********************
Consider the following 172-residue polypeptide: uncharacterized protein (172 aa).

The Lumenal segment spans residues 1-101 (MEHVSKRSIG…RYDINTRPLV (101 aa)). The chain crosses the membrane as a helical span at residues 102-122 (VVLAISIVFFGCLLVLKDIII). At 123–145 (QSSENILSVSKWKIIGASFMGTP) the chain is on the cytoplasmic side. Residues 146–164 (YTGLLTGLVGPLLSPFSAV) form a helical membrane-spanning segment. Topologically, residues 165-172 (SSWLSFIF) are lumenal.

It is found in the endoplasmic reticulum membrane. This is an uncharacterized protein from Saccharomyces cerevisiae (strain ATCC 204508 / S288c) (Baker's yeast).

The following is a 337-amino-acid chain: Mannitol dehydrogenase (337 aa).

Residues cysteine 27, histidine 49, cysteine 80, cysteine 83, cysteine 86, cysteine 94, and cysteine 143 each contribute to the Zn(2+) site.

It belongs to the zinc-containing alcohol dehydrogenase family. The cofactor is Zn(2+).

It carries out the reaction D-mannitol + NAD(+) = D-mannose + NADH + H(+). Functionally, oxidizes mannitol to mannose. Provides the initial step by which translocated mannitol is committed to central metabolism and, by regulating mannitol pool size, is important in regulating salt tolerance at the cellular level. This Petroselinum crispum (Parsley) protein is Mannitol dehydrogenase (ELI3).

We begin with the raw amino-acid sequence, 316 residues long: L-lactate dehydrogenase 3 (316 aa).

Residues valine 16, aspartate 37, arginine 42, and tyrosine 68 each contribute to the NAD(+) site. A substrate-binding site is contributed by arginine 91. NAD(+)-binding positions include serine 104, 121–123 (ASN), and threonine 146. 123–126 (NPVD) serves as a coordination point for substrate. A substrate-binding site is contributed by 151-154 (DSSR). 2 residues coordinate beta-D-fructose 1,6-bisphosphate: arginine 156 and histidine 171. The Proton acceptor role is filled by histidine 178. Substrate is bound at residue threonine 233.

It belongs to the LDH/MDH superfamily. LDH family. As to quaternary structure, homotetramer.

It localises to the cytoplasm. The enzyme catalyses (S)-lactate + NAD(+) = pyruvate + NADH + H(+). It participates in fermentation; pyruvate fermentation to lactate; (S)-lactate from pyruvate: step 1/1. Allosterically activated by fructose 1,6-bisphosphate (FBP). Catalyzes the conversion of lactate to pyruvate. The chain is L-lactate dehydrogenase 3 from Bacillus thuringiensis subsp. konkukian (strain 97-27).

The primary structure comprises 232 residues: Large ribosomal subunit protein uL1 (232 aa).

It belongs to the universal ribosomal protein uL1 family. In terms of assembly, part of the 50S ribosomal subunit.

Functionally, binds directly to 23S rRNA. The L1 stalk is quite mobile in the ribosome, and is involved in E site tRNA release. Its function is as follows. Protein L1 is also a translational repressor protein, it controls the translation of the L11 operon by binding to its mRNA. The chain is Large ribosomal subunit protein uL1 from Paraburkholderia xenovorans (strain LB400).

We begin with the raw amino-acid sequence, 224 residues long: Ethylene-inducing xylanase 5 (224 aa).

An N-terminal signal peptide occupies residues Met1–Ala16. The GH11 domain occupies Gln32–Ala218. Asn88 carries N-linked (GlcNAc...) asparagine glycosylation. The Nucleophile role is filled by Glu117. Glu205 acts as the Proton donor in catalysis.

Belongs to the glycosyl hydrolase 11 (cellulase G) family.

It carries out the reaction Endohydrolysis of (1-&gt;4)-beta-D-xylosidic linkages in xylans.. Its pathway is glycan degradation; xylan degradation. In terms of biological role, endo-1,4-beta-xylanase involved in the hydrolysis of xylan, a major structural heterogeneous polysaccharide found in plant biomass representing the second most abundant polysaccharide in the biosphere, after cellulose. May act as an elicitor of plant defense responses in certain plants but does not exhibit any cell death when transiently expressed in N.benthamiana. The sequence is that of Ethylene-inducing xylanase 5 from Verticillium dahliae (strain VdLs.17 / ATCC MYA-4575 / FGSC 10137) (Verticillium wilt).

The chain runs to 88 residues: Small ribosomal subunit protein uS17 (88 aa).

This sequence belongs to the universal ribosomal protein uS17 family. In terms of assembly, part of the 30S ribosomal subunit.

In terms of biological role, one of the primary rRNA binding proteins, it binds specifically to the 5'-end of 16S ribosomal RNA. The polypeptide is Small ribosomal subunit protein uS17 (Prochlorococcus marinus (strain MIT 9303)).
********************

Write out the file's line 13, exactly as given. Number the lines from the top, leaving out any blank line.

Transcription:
It belongs to the universal ribosomal protein uL1 family. In terms of assembly, part of the 50S ribosomal subunit.